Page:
College football: Indians ready for Saturday’s opener
By Mike London
SALISBURY — Back in November 2019, the last time the Catawba Indians played a football game against an outside opponent, young Catawba defensive linemen John Oxce and Joe Camara displayed lots of talent, potential and energy, but they also showed they had things to learn.
“As a true freshman, you’re running all over the field and trying to make every tackle like you did in high school,” Catawba head coach Curtis Walker said. “But you learn a system. Oxce and Camara have learned a lot and now they’ve got some college experience to go along with their talent.”
There’s a difference physically, mentally and emotionally between being 19 years old as Oxce, a powerfully built Shrine Bowler, and Camara, a South Piedmont Conference Player of the Year, were the last time Catawba played — and being their current ages. Now Camara is 20.75, while Oxce is 20.5. Now they’re going to be expected to crush anything that comes near them and to confidently patrol their lanes and gaps when plays start away from them. They tasted a steady diet of adversity as true freshmen. As seasoned sophomores, they may be ready to excel.
“I wish they had been the players in 2019 that they are now, but it’s a process,” Walker said. “It takes time.”
The fall of 2019 was an injury-riddled nightmare for the Indians. After a while, they were starting eight true freshmen on defense and paid for that youth with a 49-3 home pummeling from Lenoir-Rhyne to cap all the misery. But Walker threw all those youngsters into the fire with a purpose. He did it with the idea that if it didn’t kill them it would make them stronger in the long run.
On Saturday, when Newberry visits the beautiful Kirkland Field turf at Shuford Stadium at 1 p.m., with the new scoreboard gleaming in the background, the Indians are going to find out how far along they are in the rebuilding process. It looks like a very long way back from 1-10, but good health and hard work can speed up a retooling process.
The Indians are ready to see how they stack up with the Wolves. Newberry already has beaten Tusculum and lost in overtime to Lenoir-Rhyne.
“Newberry has two games under their belts, but I know we’ve gotten in a lot of very good practices, and our guys are eager and they’re excited about the opportunity to compete,” Walker said. “This is an asterisk season, but we’ve been working for it since Feb. 22. It’s important. It’s important to the development of our young men, important to the development of our program. This is going to do more good for us than a normal spring season because we get to play outside opponents.”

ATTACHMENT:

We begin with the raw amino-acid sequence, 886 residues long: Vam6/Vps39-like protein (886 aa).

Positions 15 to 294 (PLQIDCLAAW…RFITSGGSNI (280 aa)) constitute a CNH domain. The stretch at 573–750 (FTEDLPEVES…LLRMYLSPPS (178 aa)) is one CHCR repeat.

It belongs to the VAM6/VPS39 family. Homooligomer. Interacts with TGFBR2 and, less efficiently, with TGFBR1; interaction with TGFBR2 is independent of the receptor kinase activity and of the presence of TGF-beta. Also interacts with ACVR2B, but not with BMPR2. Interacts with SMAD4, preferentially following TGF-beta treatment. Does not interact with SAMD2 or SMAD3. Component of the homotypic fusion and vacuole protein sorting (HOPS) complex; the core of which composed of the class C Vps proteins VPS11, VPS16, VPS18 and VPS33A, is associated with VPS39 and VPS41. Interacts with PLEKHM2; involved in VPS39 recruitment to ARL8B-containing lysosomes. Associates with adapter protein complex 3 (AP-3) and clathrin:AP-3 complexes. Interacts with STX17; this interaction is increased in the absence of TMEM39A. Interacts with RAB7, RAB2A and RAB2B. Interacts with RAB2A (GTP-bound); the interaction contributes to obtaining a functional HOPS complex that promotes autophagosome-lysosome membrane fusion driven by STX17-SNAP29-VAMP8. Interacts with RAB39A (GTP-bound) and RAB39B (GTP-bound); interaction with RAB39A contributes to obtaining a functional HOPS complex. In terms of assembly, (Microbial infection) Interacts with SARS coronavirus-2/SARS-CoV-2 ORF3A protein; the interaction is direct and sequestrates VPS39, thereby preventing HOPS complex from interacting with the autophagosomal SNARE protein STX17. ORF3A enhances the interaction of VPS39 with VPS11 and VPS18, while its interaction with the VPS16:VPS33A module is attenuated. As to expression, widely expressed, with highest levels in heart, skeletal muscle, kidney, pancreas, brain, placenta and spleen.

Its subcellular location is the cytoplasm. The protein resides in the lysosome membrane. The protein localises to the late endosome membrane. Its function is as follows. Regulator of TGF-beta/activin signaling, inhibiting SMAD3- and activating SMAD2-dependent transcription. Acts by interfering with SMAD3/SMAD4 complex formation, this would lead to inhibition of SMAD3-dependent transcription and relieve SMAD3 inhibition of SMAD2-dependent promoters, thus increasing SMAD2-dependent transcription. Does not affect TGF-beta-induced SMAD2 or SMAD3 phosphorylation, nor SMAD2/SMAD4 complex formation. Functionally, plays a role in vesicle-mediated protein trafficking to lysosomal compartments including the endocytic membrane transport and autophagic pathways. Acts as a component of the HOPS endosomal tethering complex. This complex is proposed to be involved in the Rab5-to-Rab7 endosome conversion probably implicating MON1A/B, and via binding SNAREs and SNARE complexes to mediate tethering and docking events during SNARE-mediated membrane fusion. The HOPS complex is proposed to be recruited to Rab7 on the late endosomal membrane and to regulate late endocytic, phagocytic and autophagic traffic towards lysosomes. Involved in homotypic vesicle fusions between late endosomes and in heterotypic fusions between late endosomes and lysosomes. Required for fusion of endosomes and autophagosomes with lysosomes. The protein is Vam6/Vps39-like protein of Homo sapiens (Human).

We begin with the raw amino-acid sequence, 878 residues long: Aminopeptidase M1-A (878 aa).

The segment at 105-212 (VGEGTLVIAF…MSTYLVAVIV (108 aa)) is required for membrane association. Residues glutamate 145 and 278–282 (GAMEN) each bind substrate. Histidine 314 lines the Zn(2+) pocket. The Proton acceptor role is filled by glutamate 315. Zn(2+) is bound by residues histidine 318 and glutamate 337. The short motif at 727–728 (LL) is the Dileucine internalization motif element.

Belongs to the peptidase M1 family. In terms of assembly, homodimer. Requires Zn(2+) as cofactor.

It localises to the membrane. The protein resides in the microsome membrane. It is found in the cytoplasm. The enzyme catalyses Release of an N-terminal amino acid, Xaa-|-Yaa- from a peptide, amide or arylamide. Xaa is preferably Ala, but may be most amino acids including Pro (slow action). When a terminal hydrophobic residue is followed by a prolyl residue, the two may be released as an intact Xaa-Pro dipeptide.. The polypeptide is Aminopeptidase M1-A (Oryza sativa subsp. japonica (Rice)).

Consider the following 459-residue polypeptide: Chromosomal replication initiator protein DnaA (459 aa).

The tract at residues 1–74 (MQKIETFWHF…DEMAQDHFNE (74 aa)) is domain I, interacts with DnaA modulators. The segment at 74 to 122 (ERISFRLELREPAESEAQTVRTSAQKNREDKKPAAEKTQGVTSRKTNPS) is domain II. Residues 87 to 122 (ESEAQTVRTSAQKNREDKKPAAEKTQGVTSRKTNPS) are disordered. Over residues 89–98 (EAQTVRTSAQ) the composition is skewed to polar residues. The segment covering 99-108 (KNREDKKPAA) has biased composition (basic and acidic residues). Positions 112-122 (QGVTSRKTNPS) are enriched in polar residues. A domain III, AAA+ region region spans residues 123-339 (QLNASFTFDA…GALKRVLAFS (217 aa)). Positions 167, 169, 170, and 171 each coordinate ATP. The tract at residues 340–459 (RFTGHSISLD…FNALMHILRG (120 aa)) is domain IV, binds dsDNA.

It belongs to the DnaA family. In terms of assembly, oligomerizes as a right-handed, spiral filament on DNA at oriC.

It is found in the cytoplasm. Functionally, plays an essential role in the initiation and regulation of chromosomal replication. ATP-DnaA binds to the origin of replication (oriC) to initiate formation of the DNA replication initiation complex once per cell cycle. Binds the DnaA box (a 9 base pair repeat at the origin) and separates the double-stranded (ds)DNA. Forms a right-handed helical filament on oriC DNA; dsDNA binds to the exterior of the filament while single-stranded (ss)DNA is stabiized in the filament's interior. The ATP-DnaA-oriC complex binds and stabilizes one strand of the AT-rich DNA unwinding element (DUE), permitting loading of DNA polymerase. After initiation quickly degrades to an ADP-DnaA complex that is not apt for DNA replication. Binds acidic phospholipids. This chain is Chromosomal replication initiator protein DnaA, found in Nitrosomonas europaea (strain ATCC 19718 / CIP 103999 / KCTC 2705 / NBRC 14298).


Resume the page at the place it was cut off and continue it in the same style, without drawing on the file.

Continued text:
No one really knows what to expect from the Indians, who have three experienced quarterbacks. Ken Avent III was the starter before a preseason injury knocked him out for all of 2019 and began a chain of catastrophic events. Kendall Davis, who replaced Avent, lasted half a season, before he went down. Kaylon Wade, who was a true freshman in 2019 and would have redshirted, finished up. They’ve all had their moments and they’ve all made big plays. If you’re a pessimist, Catawba has a difficult situation at QB. If you’re an optimist, Catawba has wonderful depth at QB. Walker is an optimist.
“All three are competing very well,” Walker said.
An injury wrecked the 2019 season for running back Nazjae Bryant, but now he’s back healthy. Freshman Dante Smith and redshirt freshman Daniel Parker are the other fast backs near the top of the depth chart, as Catawba tries to discover the next Kenyatta Greene.
Dcvonte Tanksley and freshman Kujuan Pryor are exciting young playmakers who stand out in a deep group of wide receivers.
Sophomore center Cameron Ivy-Young should be an offensive line anchor for several seasons to come.
Catawba’s best player is on the defensive side of the ball. Jeremiah Ferguson, a 220-pound All-SAC senior linebacker, is a tremendous tackler and leader.
Christian Bennett, a linebacker from East Rowan who endured the standard growing pains for a true freshman, has made exciting progress. He shined in the preseason and will be in Saturday’s starting lineup.
D’verik Daniel, another sophomore, might bcome the standout in the defensive secondary.
“He’s one of those bellcow type players,” Walker said.
Catawba’s roster is mostly freshmen and sophomores. This is a really young team.
More recruits from the Class of 2021 will be filing in behind them.
Walker is enthusiastic about a recent recruiting haul that was heavy on DBs, linebackers and offensive and defensive linemen. Catawba added a tight end as a January transfer and signed another one from the high school ranks. The Indians didn’t have an urgent need for quarterbacks, running backs or wideouts.
“We secured depth at the positions where we needed it most,” Walker said.
Catawba was delayed by storms and lightning strikes at Thursday’s late practice, but Walker still liked the work the Indians put in.
Catawba only has four games scheduled in this spring season, home against Newberry and Barton and road against Wingate and Lenoir-Rhyne, but Walker talks about a five-game season. That would include being part of the SAC championship game.
While Saturday’s game will be attended by a host of people associated with Catawba, including players’ families and season-ticket holders, COVID concerns still prevent ticket sales to the general public.
Fans, who can’t go, can follow the game via local radio, social media or streaming options.
“I’ve been satisfied with our level of execution in practice,” Walker said. “Now we’ll see how far we’ve come, as we put things in place for this fall.”
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